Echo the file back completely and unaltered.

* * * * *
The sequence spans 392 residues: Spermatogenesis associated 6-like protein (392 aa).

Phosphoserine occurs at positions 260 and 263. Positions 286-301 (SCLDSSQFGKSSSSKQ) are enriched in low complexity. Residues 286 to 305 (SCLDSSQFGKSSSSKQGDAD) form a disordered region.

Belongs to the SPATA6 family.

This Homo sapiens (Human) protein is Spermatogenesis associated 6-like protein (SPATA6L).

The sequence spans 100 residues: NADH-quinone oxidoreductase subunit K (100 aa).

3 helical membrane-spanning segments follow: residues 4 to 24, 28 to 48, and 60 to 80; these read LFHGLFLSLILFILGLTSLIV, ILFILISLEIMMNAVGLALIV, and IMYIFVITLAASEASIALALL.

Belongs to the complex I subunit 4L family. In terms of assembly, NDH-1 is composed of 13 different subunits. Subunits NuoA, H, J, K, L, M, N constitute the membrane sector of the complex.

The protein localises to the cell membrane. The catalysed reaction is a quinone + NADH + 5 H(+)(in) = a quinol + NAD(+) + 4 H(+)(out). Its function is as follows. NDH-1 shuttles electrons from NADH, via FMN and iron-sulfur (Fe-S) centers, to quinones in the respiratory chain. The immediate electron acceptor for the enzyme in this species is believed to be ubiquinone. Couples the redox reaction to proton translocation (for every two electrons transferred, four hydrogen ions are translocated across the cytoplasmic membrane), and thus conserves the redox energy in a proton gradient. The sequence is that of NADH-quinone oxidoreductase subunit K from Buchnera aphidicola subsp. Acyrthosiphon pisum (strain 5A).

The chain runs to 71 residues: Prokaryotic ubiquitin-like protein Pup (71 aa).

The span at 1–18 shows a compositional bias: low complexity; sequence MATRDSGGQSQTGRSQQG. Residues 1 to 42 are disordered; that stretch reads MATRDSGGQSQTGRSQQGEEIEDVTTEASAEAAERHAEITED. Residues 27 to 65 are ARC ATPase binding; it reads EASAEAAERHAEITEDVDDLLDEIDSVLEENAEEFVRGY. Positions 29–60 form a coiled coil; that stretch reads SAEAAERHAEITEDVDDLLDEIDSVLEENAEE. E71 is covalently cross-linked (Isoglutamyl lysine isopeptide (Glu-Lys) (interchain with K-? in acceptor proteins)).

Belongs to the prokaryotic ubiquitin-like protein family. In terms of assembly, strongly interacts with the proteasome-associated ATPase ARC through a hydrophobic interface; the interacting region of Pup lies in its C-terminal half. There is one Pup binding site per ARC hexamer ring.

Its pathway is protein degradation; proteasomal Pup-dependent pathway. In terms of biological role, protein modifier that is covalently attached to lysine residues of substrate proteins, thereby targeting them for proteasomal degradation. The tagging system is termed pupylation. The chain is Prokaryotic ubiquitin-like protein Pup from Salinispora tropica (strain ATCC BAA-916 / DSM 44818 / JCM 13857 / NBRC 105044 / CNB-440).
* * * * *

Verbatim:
The sequence spans 392 residues: Spermatogenesis associated 6-like protein (392 aa).

Phosphoserine occurs at positions 260 and 263. Positions 286-301 (SCLDSSQFGKSSSSKQ) are enriched in low complexity. Residues 286 to 305 (SCLDSSQFGKSSSSKQGDAD) form a disordered region.

Belongs to the SPATA6 family.

This Homo sapiens (Human) protein is Spermatogenesis associated 6-like protein (SPATA6L).

The sequence spans 100 residues: NADH-quinone oxidoreductase subunit K (100 aa).

3 helical membrane-spanning segments follow: residues 4 to 24, 28 to 48, and 60 to 80; these read LFHGLFLSLILFILGLTSLIV, ILFILISLEIMMNAVGLALIV, and IMYIFVITLAASEASIALALL.

Belongs to the complex I subunit 4L family. In terms of assembly, NDH-1 is composed of 13 different subunits. Subunits NuoA, H, J, K, L, M, N constitute the membrane sector of the complex.

The protein localises to the cell membrane. The catalysed reaction is a quinone + NADH + 5 H(+)(in) = a quinol + NAD(+) + 4 H(+)(out). Its function is as follows. NDH-1 shuttles electrons from NADH, via FMN and iron-sulfur (Fe-S) centers, to quinones in the respiratory chain. The immediate electron acceptor for the enzyme in this species is believed to be ubiquinone. Couples the redox reaction to proton translocation (for every two electrons transferred, four hydrogen ions are translocated across the cytoplasmic membrane), and thus conserves the redox energy in a proton gradient. The sequence is that of NADH-quinone oxidoreductase subunit K from Buchnera aphidicola subsp. Acyrthosiphon pisum (strain 5A).

The chain runs to 71 residues: Prokaryotic ubiquitin-like protein Pup (71 aa).

The span at 1–18 shows a compositional bias: low complexity; sequence MATRDSGGQSQTGRSQQG. Residues 1 to 42 are disordered; that stretch reads MATRDSGGQSQTGRSQQGEEIEDVTTEASAEAAERHAEITED. Residues 27 to 65 are ARC ATPase binding; it reads EASAEAAERHAEITEDVDDLLDEIDSVLEENAEEFVRGY. Positions 29–60 form a coiled coil; that stretch reads SAEAAERHAEITEDVDDLLDEIDSVLEENAEE. E71 is covalently cross-linked (Isoglutamyl lysine isopeptide (Glu-Lys) (interchain with K-? in acceptor proteins)).

Belongs to the prokaryotic ubiquitin-like protein family. In terms of assembly, strongly interacts with the proteasome-associated ATPase ARC through a hydrophobic interface; the interacting region of Pup lies in its C-terminal half. There is one Pup binding site per ARC hexamer ring.

Its pathway is protein degradation; proteasomal Pup-dependent pathway. In terms of biological role, protein modifier that is covalently attached to lysine residues of substrate proteins, thereby targeting them for proteasomal degradation. The tagging system is termed pupylation. The chain is Prokaryotic ubiquitin-like protein Pup from Salinispora tropica (strain ATCC BAA-916 / DSM 44818 / JCM 13857 / NBRC 105044 / CNB-440).